In the olden days (the 1980s), if you wanted to get groceries, you really could only go to one place: the supermarket. Today, thankfully, a growing number of specialty shops, farmers markets, and direct-to-consumers retailers are helping to feed America’s families more locally and sustainably. But another food retail-related trend has popped up in recent years that is eating into the nearly $600 billion supermarket industry and worrying some observers: Increasingly, non-grocery stores like drug stores, office supply chains, and home furnishings retailers are adding packaged food to their shelves to get customers in the door with convenience.
Walk into any Walgreens and CVS, and you’ll see that in addition to greeting cards and aspirin, about a third of the floor space is now reserved for groceries. Pasta sauce, tuna, bleached flour, a pound of coffee, and hundreds of other items are now available. In Washington, D.C., a CVS and Walgreens have even recently applied with the district to be designated a grocery store, so they can sell beer and wine under the city’s liquor zoning laws.
The strategy from both companies is simple: Get people in the store to pick up a few food items—which typically give retailers a very low profit margin—and they’ll go home with batteries, a chew toy for the dog, or a window fan. Or, perhaps, it works the other way around, which nutritionists say can be dangerous for our waistline.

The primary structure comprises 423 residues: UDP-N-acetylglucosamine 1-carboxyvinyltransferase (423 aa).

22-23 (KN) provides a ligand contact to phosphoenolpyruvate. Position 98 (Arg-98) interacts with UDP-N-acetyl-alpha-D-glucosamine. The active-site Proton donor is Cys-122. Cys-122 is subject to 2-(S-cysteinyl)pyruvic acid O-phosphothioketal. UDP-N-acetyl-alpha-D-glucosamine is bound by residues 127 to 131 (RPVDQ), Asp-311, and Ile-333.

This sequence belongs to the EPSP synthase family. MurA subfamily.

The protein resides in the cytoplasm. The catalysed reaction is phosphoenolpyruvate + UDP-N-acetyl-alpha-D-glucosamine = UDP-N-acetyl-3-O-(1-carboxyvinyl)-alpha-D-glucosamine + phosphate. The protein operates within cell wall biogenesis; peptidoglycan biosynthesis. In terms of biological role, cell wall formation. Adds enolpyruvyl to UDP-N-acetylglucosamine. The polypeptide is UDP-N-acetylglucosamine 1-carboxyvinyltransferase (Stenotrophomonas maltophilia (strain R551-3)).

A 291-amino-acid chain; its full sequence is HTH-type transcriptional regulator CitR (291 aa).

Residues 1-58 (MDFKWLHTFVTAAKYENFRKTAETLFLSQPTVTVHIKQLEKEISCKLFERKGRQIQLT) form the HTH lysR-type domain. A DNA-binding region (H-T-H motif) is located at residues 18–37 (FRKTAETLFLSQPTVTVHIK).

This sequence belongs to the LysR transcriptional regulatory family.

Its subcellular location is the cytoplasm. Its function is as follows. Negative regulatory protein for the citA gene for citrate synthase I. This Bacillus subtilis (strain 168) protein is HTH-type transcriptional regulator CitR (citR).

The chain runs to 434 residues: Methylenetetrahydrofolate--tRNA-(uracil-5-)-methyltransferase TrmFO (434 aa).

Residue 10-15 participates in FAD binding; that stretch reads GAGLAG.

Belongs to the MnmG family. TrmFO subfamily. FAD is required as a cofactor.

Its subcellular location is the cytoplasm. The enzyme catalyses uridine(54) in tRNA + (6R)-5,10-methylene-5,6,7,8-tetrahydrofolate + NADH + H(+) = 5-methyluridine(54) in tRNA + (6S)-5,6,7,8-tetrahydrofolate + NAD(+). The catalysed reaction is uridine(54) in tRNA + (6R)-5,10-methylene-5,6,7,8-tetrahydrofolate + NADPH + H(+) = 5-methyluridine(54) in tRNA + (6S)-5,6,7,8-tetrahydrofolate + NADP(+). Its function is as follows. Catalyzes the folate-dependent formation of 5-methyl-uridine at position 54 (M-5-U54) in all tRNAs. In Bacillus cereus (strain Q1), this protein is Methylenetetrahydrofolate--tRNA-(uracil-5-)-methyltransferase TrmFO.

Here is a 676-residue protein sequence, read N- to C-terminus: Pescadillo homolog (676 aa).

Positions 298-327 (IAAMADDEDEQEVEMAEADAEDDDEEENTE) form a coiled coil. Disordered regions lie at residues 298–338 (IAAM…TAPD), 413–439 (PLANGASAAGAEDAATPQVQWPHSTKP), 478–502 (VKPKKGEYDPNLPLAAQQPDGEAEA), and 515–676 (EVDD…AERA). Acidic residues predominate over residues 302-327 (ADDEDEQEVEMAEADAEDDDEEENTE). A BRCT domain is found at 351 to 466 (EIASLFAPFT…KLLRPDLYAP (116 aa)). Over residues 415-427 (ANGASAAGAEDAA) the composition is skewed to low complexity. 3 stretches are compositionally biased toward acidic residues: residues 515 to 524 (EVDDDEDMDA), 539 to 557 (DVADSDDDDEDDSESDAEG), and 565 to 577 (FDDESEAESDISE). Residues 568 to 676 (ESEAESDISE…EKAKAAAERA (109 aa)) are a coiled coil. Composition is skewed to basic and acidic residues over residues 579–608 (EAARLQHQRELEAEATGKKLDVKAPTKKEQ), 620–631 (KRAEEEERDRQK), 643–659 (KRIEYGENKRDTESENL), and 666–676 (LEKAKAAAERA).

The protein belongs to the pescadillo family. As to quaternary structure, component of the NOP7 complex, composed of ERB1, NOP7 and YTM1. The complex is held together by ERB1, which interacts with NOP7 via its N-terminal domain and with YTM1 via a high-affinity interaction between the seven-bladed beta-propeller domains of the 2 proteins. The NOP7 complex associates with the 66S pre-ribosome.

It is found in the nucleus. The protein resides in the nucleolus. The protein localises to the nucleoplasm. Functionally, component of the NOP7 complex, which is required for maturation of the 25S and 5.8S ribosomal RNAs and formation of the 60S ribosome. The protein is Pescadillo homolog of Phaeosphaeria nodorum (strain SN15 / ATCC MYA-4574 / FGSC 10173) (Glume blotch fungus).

“What happens is that when we go to get office supplies, toilet paper, or cosmetics we now see all the food options available,” says nutritionist Lisa R. Young, author of The Portion Teller. “And, that gets most of us to buy food even though we did not plan to.”
But stranger, perhaps, than picking up a box of Hamburger Helper from Walgreens is food shopping at Staples and Bed Bath & Beyond—both of which have added food in recent years. Bed Bath & Beyond, which is known more for selling towels and dish sets, added items from Cost Plus/World Market to a number of its stores in 2010 and bought the specialty brand in 2012. The food is cleverly interspersed within the various sections of the store. Next to the Dutch oven display, you might see a separate configuration of meals you can cook in that Dutch oven. From a marketing perspective, it’s genius: People go in for a towel rack, and they walk out with a towel rack and a box of Beef Burgundy for dinner (and maybe a Dutch oven in which to cook it).
Not surprisingly, Staples offers the kinds of snacks you’d find in an office break room or in a bowl on the secretary’s desk: items like beef sticks, salty nuts, chips and crackers, and non-perishable, ready-to-eat meals like Cup-o-Soup. The office supply megastore sells all of this in bulk from its website, of course, which has one small section for “healthy snacks”—implying that the rest of it, well, isn’t.
Nutritionists agree. “It’s junk, junk and more junk,” Young says. “It’s processed foods, mostly snacks, with few nutrients.”
And similar to supermarkets, other retailers place food at eye level, with food marketed to children on the bottom shelves. Companies pay a pretty penny for the primo real estate within these stores, because it works—customers are enticed to buy more food.
“And the more we buy, the more we eat,” Young says.
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